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RIBA demands end of Desktop Studies for Fire Safety

RIBA demands end of Desktop Studies for Fire Safety

10 May 2018

The Royal Institute of British Architects (RIBA) has published its response to the Government’s consultation on the use of ‘desktop studies’ to certify fire safety regulatory compliance, ahead of the publication of Dame Judith Hackitt’s final report on the Independent Review of Building Regulations and Fire Safety.

The RIBA is extremely concerned that the government may continue to allow the use of desktop studies, simply rebranding them “assessments in lieu of test.” Desktop studies have been a significant contributing factor in the regulatory failure revealed by the retrospective cladding testing programme introduced after the Grenfell Tower fire.

Immediate Past President of RIBA and Chair of the RIBA’s Expert Advisory Group on Fire Safety, Jane Duncan says:

“The proposed assessment in lieu of a full fire safety test suggested by the Government’s consultation is effectively no better than renaming a desktop study – simply a form of window dressing.

Dame Judith’s report is imminent – we strongly urge more significant change. This is a watershed moment – stronger prescriptive guidance is needed to provide clarity to the industry and most importantly, to protect the public.”

All successful building control systems around the world, including the International Building Code, rely on a significant element of prescriptive regulation and guidance. The RIBA is calling on Dame Judith Hackitt to recommend and the Government to implement the following baseline regulatory requirements:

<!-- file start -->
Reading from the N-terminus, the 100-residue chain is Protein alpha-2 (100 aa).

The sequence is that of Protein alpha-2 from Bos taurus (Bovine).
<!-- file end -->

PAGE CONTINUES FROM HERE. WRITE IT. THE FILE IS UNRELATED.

1. External walls of buildings over 18m in height to be constructed of non-combustible (European class A1) materials only
  2. More than one means of vertical escape from new multiple occupancy residential buildings over 11 metres high, consistent with current regulations for commercial buildings (which are arguably lower risk)
  3. Retro-fitting of sprinklers / automatic fire suppression systems to existing residential buildings above 18m from ground level in height as “consequential improvements” where an existing building is subject to 'material alterations'
  4. Sprinklers/automatic fire suppression systems in all new and converted residential buildings, as currently required under Regulations 37A and 37B of the Building Regulations for Wales

The full consultation can be found here.

ENDS

Notes to editors

  1. For more information about how the RIBA has responded to the Grenfell Tower fire, see here.
  2. For further press information contact Elise Neve elise.neve@riba.org +44 (0)20 7307 3761
  3. For more information on the Government’s Approved Document B (fire safety) consultation, see here.
  4. The RIBA will be hosting a fire safety conference, Protecting Lives: Design and Construction Post Grenfell, on 12 June, 9:30am to 5pm.
  5. The Royal Institute of British Architects (RIBA) is a global professional membership body that serves its members and society in order to deliver better buildings and places, stronger communities and a sustainable environment. www.architecture.com. Follow us on Twitter for regular RIBA updates www.twitter.com/RIBA

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